Posted in Consumer Privacy

California Passes First-Of-Its-Kind Law Focused on Internet of Things Cybersecurity

Late last month, California Governor Jerry Brown signed the first US Internet of Things (IoT) cybersecurity legislation: Senate Bill 327 and Assembly Bill 1906. Starting on January 1, 2020, manufacturers of regulated connected devices are required to equip such devices with “reasonable security features” designed to protect a connected device and any information it holds from “unauthorized access, destruction, use, modification, or disclosure.” This legislation was prompted by what the bill’s sponsor viewed as a “lack of security features on internet connected devices undermin[ing] the privacy and security of California’s consumers.”

Posted in Cybersecurity & Data Breaches

New Obligations Under the NYDFS Cybersecurity Regulation Came Online in September

The New York State Department of Financial Services (NYDFS) Cybersecurity Regulation came into effect March 1, 2017. Various provisions under the regulations have been implemented on a staggered implementation timeline since that date. As of September 4, 2018, covered entities are required to be in compliance with additional requirements. As you finalize your organization’s preparations for compliance, we have highlighted key aspects of these obligations that came into effect in September.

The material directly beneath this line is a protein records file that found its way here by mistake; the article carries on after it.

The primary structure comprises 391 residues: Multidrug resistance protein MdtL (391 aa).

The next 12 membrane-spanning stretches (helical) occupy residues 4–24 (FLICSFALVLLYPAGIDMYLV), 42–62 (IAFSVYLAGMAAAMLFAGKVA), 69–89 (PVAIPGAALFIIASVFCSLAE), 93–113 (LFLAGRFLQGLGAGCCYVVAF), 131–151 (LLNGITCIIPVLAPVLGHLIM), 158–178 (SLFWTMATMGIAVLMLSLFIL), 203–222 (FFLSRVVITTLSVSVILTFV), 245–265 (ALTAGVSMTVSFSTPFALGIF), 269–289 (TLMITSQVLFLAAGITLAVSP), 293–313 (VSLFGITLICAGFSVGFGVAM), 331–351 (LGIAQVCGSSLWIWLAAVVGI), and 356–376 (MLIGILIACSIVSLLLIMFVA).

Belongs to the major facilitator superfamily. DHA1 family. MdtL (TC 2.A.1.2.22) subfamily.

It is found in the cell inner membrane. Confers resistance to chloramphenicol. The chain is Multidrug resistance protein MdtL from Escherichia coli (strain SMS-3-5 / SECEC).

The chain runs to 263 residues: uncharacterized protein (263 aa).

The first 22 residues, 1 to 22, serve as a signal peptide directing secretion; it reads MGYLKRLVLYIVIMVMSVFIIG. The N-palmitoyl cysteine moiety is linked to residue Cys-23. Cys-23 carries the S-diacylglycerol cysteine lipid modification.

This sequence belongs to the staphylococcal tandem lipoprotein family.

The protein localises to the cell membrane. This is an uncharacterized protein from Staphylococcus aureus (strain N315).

Posted in Consumer Privacy

Hogan Lovells Represents Sears in Achieving First-Ever Modification to FTC Privacy Consent Order

The FTC has approved the first-ever petition to reopen and modify a privacy-related consent order. The petition, filed by Sears Holdings Management Corporation, sought to amend the terms of Sears’ 2009 consent order, which settled allegations that Sears did not adequately disclose the extent to which desktop software it distributed collected information from consumers. After reviewing Sears’ petition and public comments, the Commission agreed with Sears that, as a result of changes in the mobile application marketplace, the Order’s requirements as applied to Sears’ mobile apps were “burdensome and counterproductive, both for consumers and Sears.” Hogan Lovells Partner Michelle Kisloff, Senior Associate Paul Otto, and Associate Joe Vladeck represented Sears in its petition.